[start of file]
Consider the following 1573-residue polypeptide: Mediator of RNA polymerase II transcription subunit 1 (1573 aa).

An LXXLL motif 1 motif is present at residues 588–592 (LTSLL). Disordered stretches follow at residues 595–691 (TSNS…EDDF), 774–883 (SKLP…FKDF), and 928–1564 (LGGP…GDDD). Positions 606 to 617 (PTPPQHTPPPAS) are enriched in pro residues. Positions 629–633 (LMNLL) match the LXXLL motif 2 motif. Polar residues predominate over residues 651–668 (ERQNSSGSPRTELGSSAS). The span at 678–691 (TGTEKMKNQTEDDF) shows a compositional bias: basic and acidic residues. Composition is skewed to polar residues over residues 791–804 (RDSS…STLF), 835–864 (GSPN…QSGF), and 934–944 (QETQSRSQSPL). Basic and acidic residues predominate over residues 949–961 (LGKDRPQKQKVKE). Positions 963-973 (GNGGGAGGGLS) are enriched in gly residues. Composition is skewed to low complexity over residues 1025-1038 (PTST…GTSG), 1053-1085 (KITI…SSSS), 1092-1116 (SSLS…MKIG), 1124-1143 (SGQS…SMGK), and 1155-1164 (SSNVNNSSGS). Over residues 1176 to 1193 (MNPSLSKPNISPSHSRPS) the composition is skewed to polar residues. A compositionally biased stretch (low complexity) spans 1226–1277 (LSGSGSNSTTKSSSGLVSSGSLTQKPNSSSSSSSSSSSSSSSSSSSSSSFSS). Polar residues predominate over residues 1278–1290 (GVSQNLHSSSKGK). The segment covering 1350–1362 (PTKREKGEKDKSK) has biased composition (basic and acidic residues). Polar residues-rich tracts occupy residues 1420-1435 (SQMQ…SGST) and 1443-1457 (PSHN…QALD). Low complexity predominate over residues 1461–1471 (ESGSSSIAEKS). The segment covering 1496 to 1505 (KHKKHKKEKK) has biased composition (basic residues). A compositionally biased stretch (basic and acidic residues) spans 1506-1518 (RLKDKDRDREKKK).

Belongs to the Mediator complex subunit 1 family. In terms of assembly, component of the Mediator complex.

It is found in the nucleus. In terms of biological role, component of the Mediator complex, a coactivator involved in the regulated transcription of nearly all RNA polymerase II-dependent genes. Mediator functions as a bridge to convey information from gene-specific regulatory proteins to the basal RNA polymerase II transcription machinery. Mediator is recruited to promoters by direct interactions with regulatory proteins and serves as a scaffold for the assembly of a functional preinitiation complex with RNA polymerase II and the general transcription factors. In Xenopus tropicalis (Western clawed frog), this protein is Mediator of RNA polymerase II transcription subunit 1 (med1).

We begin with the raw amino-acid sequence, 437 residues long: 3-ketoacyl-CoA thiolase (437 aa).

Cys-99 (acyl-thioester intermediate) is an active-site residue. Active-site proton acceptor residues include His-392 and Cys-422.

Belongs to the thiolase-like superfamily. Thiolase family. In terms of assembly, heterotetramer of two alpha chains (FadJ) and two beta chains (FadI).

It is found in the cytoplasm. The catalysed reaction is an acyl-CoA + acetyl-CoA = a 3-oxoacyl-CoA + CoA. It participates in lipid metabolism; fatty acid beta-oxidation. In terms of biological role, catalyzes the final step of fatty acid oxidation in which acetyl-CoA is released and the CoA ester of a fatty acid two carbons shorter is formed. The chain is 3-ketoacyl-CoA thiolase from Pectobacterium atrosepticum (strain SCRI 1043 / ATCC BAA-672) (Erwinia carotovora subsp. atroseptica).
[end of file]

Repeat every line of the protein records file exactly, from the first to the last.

Consider the following 1573-residue polypeptide: Mediator of RNA polymerase II transcription subunit 1 (1573 aa).

An LXXLL motif 1 motif is present at residues 588–592 (LTSLL). Disordered stretches follow at residues 595–691 (TSNS…EDDF), 774–883 (SKLP…FKDF), and 928–1564 (LGGP…GDDD). Positions 606 to 617 (PTPPQHTPPPAS) are enriched in pro residues. Positions 629–633 (LMNLL) match the LXXLL motif 2 motif. Polar residues predominate over residues 651–668 (ERQNSSGSPRTELGSSAS). The span at 678–691 (TGTEKMKNQTEDDF) shows a compositional bias: basic and acidic residues. Composition is skewed to polar residues over residues 791–804 (RDSS…STLF), 835–864 (GSPN…QSGF), and 934–944 (QETQSRSQSPL). Basic and acidic residues predominate over residues 949–961 (LGKDRPQKQKVKE). Positions 963-973 (GNGGGAGGGLS) are enriched in gly residues. Composition is skewed to low complexity over residues 1025-1038 (PTST…GTSG), 1053-1085 (KITI…SSSS), 1092-1116 (SSLS…MKIG), 1124-1143 (SGQS…SMGK), and 1155-1164 (SSNVNNSSGS). Over residues 1176 to 1193 (MNPSLSKPNISPSHSRPS) the composition is skewed to polar residues. A compositionally biased stretch (low complexity) spans 1226–1277 (LSGSGSNSTTKSSSGLVSSGSLTQKPNSSSSSSSSSSSSSSSSSSSSSSFSS). Polar residues predominate over residues 1278–1290 (GVSQNLHSSSKGK). The segment covering 1350–1362 (PTKREKGEKDKSK) has biased composition (basic and acidic residues). Polar residues-rich tracts occupy residues 1420-1435 (SQMQ…SGST) and 1443-1457 (PSHN…QALD). Low complexity predominate over residues 1461–1471 (ESGSSSIAEKS). The segment covering 1496 to 1505 (KHKKHKKEKK) has biased composition (basic residues). A compositionally biased stretch (basic and acidic residues) spans 1506-1518 (RLKDKDRDREKKK).

Belongs to the Mediator complex subunit 1 family. In terms of assembly, component of the Mediator complex.

It is found in the nucleus. In terms of biological role, component of the Mediator complex, a coactivator involved in the regulated transcription of nearly all RNA polymerase II-dependent genes. Mediator functions as a bridge to convey information from gene-specific regulatory proteins to the basal RNA polymerase II transcription machinery. Mediator is recruited to promoters by direct interactions with regulatory proteins and serves as a scaffold for the assembly of a functional preinitiation complex with RNA polymerase II and the general transcription factors. In Xenopus tropicalis (Western clawed frog), this protein is Mediator of RNA polymerase II transcription subunit 1 (med1).

We begin with the raw amino-acid sequence, 437 residues long: 3-ketoacyl-CoA thiolase (437 aa).

Cys-99 (acyl-thioester intermediate) is an active-site residue. Active-site proton acceptor residues include His-392 and Cys-422.

Belongs to the thiolase-like superfamily. Thiolase family. In terms of assembly, heterotetramer of two alpha chains (FadJ) and two beta chains (FadI).

It is found in the cytoplasm. The catalysed reaction is an acyl-CoA + acetyl-CoA = a 3-oxoacyl-CoA + CoA. It participates in lipid metabolism; fatty acid beta-oxidation. In terms of biological role, catalyzes the final step of fatty acid oxidation in which acetyl-CoA is released and the CoA ester of a fatty acid two carbons shorter is formed. The chain is 3-ketoacyl-CoA thiolase from Pectobacterium atrosepticum (strain SCRI 1043 / ATCC BAA-672) (Erwinia carotovora subsp. atroseptica).